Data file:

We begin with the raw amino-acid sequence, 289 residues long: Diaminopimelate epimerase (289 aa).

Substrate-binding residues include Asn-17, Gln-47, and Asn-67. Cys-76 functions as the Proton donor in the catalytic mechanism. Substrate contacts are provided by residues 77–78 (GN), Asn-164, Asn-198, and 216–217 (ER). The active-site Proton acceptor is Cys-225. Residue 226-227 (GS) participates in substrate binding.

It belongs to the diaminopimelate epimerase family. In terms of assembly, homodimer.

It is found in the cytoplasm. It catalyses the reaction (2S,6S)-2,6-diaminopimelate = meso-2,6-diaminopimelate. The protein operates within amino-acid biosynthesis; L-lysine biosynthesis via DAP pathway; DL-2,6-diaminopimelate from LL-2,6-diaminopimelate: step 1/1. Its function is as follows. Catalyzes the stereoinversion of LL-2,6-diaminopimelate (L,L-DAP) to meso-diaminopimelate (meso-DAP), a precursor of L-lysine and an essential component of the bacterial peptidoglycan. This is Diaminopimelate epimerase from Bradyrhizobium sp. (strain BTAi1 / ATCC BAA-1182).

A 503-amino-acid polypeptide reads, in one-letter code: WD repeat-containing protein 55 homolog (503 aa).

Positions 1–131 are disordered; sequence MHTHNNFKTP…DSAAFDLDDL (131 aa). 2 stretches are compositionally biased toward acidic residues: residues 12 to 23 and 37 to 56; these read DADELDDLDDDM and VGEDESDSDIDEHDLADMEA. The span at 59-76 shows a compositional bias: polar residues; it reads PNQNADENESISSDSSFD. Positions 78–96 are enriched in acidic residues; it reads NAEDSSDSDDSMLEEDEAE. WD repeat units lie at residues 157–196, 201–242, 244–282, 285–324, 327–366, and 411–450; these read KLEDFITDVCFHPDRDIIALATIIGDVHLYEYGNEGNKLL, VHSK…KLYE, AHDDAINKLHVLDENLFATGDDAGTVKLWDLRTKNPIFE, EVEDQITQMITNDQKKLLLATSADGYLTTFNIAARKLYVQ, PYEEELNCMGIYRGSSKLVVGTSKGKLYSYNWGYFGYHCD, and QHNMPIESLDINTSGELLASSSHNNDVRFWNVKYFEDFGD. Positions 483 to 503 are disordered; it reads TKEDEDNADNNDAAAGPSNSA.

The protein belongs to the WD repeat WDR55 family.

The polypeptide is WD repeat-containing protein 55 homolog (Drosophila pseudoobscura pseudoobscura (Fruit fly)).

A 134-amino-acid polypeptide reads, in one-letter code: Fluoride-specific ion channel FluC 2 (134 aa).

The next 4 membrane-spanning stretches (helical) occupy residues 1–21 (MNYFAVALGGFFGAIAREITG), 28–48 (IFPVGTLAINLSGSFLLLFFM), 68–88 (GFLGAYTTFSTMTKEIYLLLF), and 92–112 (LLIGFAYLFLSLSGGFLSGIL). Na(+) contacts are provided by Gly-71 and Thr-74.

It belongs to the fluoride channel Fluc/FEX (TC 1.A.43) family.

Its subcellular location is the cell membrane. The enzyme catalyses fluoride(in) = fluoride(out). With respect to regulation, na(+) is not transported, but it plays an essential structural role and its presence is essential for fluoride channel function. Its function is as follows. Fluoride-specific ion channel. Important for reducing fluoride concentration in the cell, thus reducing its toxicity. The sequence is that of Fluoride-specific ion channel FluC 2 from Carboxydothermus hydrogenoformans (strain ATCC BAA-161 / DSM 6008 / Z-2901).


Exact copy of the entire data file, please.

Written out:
We begin with the raw amino-acid sequence, 289 residues long: Diaminopimelate epimerase (289 aa).

Substrate-binding residues include Asn-17, Gln-47, and Asn-67. Cys-76 functions as the Proton donor in the catalytic mechanism. Substrate contacts are provided by residues 77–78 (GN), Asn-164, Asn-198, and 216–217 (ER). The active-site Proton acceptor is Cys-225. Residue 226-227 (GS) participates in substrate binding.

It belongs to the diaminopimelate epimerase family. In terms of assembly, homodimer.

It is found in the cytoplasm. It catalyses the reaction (2S,6S)-2,6-diaminopimelate = meso-2,6-diaminopimelate. The protein operates within amino-acid biosynthesis; L-lysine biosynthesis via DAP pathway; DL-2,6-diaminopimelate from LL-2,6-diaminopimelate: step 1/1. Its function is as follows. Catalyzes the stereoinversion of LL-2,6-diaminopimelate (L,L-DAP) to meso-diaminopimelate (meso-DAP), a precursor of L-lysine and an essential component of the bacterial peptidoglycan. This is Diaminopimelate epimerase from Bradyrhizobium sp. (strain BTAi1 / ATCC BAA-1182).

A 503-amino-acid polypeptide reads, in one-letter code: WD repeat-containing protein 55 homolog (503 aa).

Positions 1–131 are disordered; sequence MHTHNNFKTP…DSAAFDLDDL (131 aa). 2 stretches are compositionally biased toward acidic residues: residues 12 to 23 and 37 to 56; these read DADELDDLDDDM and VGEDESDSDIDEHDLADMEA. The span at 59-76 shows a compositional bias: polar residues; it reads PNQNADENESISSDSSFD. Positions 78–96 are enriched in acidic residues; it reads NAEDSSDSDDSMLEEDEAE. WD repeat units lie at residues 157–196, 201–242, 244–282, 285–324, 327–366, and 411–450; these read KLEDFITDVCFHPDRDIIALATIIGDVHLYEYGNEGNKLL, VHSK…KLYE, AHDDAINKLHVLDENLFATGDDAGTVKLWDLRTKNPIFE, EVEDQITQMITNDQKKLLLATSADGYLTTFNIAARKLYVQ, PYEEELNCMGIYRGSSKLVVGTSKGKLYSYNWGYFGYHCD, and QHNMPIESLDINTSGELLASSSHNNDVRFWNVKYFEDFGD. Positions 483 to 503 are disordered; it reads TKEDEDNADNNDAAAGPSNSA.

The protein belongs to the WD repeat WDR55 family.

The polypeptide is WD repeat-containing protein 55 homolog (Drosophila pseudoobscura pseudoobscura (Fruit fly)).

A 134-amino-acid polypeptide reads, in one-letter code: Fluoride-specific ion channel FluC 2 (134 aa).

The next 4 membrane-spanning stretches (helical) occupy residues 1–21 (MNYFAVALGGFFGAIAREITG), 28–48 (IFPVGTLAINLSGSFLLLFFM), 68–88 (GFLGAYTTFSTMTKEIYLLLF), and 92–112 (LLIGFAYLFLSLSGGFLSGIL). Na(+) contacts are provided by Gly-71 and Thr-74.

It belongs to the fluoride channel Fluc/FEX (TC 1.A.43) family.

Its subcellular location is the cell membrane. The enzyme catalyses fluoride(in) = fluoride(out). With respect to regulation, na(+) is not transported, but it plays an essential structural role and its presence is essential for fluoride channel function. Its function is as follows. Fluoride-specific ion channel. Important for reducing fluoride concentration in the cell, thus reducing its toxicity. The sequence is that of Fluoride-specific ion channel FluC 2 from Carboxydothermus hydrogenoformans (strain ATCC BAA-161 / DSM 6008 / Z-2901).